Searching over 5,500,000 cases.


searching
Buy This Entire Record For $7.95

Download the entire decision to receive the complete text, official citation,
docket number, dissents and concurrences, and footnotes for this case.

Learn more about what you receive with purchase of this case.

Dalon v. MS Hud Ocean Springs LLC

Supreme Court of Mississippi

September 12, 2019

EMILE DALON, IN HIS INDIVIDUAL CAPACITY AS WRONGFUL DEATH BENEFICIARY OF CAROL ANN DALON, DECEASED AND THE ESTATE OF CAROL ANN DALON
v.
MS HUD OCEAN SPRINGS LLC d/b/a OCEAN SPRINGS HEALTH AND REHABILITATION CENTER, INCORRECTLY NAMED AS GULF COAST HEALTH CARE OF DELAWARE, LLC a/k/a GULF COAST HEALTH CARE LLC, AND LINDA COSIO

          DATE OF JUDGMENT: 04/02/2018

          JACKSON COUNTY CIRCUIT COURT HON. KATHY KING JACKSON JUDGE

          ATTORNEYS FOR APPELLANTS: DOUGLAS LAMONT TYNES, JR. COURTNEY PARKER WILSON

          ATTORNEYS FOR APPELLEES: LYNDA CLOWER CARTER ASHLEY W. GUNN

          BEFORE KITCHENS, P.J., BEAM AND ISHEE, JJ.

          ISHEE, JUSTICE

         ¶1. This is a nursing-home negligence case concerning the death of Carol Dalon at Ocean Springs Health and Rehabilitation Center (OSHRC). Carol's son Emile Dalon, who is the administrator of her estate and a wrongful-death beneficiary, filed suit in the Jackson County Circuit Court, alleging that OSHRC and its employees negligently caused Carol's death. The circuit court granted the defendants' motion to compel arbitration, and Emile appeals.

         FACTS

         ¶2. Carol was transferred from another nursing home to OSHRC on June 2, 2011, after sustaining injuries. At the time she was admitted, Carol had a history of dementia, depression, anxiety, insomnia, and delirium, along with other conditions affecting her communication skills, daily tasks, and decisionmaking capacity.

         ¶3. OSHRC's admission agreement, which included an arbitration agreement, was signed by Emile. Carol had previously granted Emile a General Durable Power of Attorney (General POA) and a Power of Attorney for Health Care (Health Care POA), both of which were in effect when Emile signed the admission agreement on Carol's behalf.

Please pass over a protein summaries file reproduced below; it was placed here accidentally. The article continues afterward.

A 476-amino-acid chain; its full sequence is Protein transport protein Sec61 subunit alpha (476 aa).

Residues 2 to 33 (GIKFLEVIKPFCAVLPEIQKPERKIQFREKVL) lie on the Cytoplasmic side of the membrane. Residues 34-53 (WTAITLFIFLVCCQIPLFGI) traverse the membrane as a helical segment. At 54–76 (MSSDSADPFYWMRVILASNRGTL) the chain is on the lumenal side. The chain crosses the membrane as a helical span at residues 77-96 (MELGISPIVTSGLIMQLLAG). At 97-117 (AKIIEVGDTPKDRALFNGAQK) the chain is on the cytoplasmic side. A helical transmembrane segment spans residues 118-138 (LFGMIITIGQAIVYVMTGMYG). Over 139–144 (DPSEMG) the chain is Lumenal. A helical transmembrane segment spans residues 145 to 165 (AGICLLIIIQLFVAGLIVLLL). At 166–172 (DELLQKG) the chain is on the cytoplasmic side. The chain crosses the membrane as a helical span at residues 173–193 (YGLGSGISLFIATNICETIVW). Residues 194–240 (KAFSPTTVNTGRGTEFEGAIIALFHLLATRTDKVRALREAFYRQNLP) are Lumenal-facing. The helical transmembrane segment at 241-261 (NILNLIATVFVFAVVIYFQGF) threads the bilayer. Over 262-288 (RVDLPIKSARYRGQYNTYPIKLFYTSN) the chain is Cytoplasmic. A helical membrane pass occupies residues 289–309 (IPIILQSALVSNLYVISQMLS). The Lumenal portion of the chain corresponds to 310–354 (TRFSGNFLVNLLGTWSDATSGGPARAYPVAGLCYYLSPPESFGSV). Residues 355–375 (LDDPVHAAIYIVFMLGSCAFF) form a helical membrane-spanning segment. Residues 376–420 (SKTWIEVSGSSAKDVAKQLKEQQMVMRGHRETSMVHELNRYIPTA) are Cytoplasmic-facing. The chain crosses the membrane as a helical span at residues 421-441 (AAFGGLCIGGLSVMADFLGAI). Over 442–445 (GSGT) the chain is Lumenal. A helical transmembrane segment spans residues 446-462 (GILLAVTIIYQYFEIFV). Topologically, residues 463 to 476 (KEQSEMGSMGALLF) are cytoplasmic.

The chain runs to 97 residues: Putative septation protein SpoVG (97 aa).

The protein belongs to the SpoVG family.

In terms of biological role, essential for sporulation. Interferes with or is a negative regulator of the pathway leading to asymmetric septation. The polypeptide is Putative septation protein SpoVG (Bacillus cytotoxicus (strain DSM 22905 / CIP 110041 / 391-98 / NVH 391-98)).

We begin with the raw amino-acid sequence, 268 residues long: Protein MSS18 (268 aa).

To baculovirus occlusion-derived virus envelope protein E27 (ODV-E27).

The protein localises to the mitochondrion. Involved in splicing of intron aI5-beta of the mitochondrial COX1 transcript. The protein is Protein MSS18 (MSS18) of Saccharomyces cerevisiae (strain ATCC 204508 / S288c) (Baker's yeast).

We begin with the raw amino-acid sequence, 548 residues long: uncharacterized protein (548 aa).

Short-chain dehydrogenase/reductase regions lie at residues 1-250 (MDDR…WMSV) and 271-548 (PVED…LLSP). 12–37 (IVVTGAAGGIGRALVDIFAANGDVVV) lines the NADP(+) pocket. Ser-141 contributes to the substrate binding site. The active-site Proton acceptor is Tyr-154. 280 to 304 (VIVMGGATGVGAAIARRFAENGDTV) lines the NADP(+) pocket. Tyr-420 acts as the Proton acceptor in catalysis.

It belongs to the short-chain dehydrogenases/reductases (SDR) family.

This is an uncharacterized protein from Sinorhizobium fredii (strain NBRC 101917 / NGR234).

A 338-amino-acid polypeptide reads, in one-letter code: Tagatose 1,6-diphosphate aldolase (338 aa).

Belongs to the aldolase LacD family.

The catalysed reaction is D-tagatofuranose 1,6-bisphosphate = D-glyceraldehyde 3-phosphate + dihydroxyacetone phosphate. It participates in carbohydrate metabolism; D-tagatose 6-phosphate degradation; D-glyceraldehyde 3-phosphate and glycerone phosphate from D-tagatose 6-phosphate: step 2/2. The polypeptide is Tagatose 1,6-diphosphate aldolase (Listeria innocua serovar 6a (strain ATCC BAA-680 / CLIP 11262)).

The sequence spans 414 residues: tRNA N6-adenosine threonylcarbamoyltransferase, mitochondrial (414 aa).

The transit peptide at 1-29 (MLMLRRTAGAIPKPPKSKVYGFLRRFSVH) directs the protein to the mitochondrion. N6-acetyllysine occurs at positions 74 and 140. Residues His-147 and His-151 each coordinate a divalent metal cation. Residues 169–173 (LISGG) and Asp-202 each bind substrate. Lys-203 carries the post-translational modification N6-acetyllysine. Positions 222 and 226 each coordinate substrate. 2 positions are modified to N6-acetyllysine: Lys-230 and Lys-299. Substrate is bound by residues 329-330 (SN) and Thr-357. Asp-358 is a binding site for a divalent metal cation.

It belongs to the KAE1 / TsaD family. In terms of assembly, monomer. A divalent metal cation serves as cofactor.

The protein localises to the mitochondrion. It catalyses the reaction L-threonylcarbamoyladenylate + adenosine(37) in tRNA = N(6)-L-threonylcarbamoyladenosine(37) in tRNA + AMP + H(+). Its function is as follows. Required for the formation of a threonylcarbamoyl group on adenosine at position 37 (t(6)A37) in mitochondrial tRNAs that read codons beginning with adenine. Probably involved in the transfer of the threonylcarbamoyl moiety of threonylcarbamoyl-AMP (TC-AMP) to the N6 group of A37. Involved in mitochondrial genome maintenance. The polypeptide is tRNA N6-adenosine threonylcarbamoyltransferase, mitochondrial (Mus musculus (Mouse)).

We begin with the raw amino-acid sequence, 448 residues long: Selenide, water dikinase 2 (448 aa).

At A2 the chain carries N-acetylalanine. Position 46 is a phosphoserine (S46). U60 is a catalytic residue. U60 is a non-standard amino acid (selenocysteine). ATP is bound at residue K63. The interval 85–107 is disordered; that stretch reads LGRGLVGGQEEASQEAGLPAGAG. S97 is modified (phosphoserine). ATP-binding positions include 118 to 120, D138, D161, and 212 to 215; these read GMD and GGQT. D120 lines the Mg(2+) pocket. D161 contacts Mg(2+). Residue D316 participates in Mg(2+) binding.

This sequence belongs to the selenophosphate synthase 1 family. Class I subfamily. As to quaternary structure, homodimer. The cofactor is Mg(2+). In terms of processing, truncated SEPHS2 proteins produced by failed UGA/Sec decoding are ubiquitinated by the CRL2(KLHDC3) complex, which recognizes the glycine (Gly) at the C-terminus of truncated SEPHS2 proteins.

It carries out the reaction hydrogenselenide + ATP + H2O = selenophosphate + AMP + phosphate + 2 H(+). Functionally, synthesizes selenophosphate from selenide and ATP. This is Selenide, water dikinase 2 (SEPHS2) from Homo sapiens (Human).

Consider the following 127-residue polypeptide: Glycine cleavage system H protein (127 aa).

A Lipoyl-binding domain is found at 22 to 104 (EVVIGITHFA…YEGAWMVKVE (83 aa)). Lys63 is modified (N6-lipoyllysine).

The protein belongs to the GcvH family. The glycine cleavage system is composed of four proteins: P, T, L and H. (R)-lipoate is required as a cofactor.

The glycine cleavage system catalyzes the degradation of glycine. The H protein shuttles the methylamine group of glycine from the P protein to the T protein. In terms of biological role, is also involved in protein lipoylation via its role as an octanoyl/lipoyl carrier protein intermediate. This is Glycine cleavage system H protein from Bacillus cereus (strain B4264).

¶4. It was alleged that in late May or early June of 2015, Carol fell and suffered a broken leg. She died about a month after her injury was discovered. Emile and Carol's estate then brought suit, alleging negligence and wrongful death. The defendants moved to dismiss or, in the alternative, to stay proceedings and compel arbitration. The circuit court denied the motion to dismiss but granted the motion to stay proceedings and compel arbitration. Emile and the estate now appeal, arguing Emile had no authority to submit his mother's claims to arbitration.

         DISCUSSION

         ¶5. The sole issue before this Court is whether the circuit court erred by granting the motion to compel arbitration. Emile argues three points: (1) he lacked authority to execute the arbitration agreement, (2) arbitration is unconscionable, and (3) the chosen forum is not available.

         1. Arbitration Generally

         ¶6. Mississippi will "liberally construe agreements with a presumption in favor of arbitration." Qualcomm Inc. v. Am. Wireless License Grp., LLC, 980 So.2d 261, 269 (Miss. 2007) (citing Terminix Int'l, Inc. v. Rice, 904 So.2d 1051, 1054 (Miss. 2004)). "Under the Federal Arbitration Act, the Court employs a two-part test: (1) 'whether the parties intended to arbitrate the dispute,' and (2) 'whether legal constraints external to the parties' agreement foreclosed the arbitration of those claims.'" Harrison Cty. Commercial Lot, LLC v. H. Gordon Myrick, Inc., 107 So.3d 943, 949 (Miss. 2013) (quoting Scruggs v. Wyatt, 60 So.3d 758, 766 (Miss. 2011)). For the reasons explained below, this Court finds that both parties intended to arbitrate and that no external legal constraints foreclosed arbitration.

         2. Emile's Authority

         ¶7. Arbitration agreements are contracts and are governed as such. Scruggs, 60 So.3d at 767. "The elements of a contract are '(1) two or more contracting parties, (2) consideration, (3) an agreement that is sufficiently definite, (4) parties with legal capacity to make a contract, (5) mutual assent, and (6) no legal prohibition precluding contract formation.'" Adams Cmty. Care Ctr., LLC v. Reed, 37 So.3d 1155, 1158 (Miss. 2010) (quoting Grenada Living Ctr., LLC v. Coleman, 961 So.2d 33, 37 (Miss. 2007)). Emile argues that the legal-capacity element is missing here because he lacked the authority to execute the agreement on Carol's behalf. We find this argument meritless because, at the time the arbitration agreement was signed, Emile had both a General POA and a Healthcare POA over Carol.

         ¶8. Additionally, Emile argues that he had neither express nor apparent authority to sign the arbitration agreement on Carol's behalf. But we find that the General POA and Healthcare POA gave ...


Buy This Entire Record For $7.95

Download the entire decision to receive the complete text, official citation,
docket number, dissents and concurrences, and footnotes for this case.

Learn more about what you receive with purchase of this case.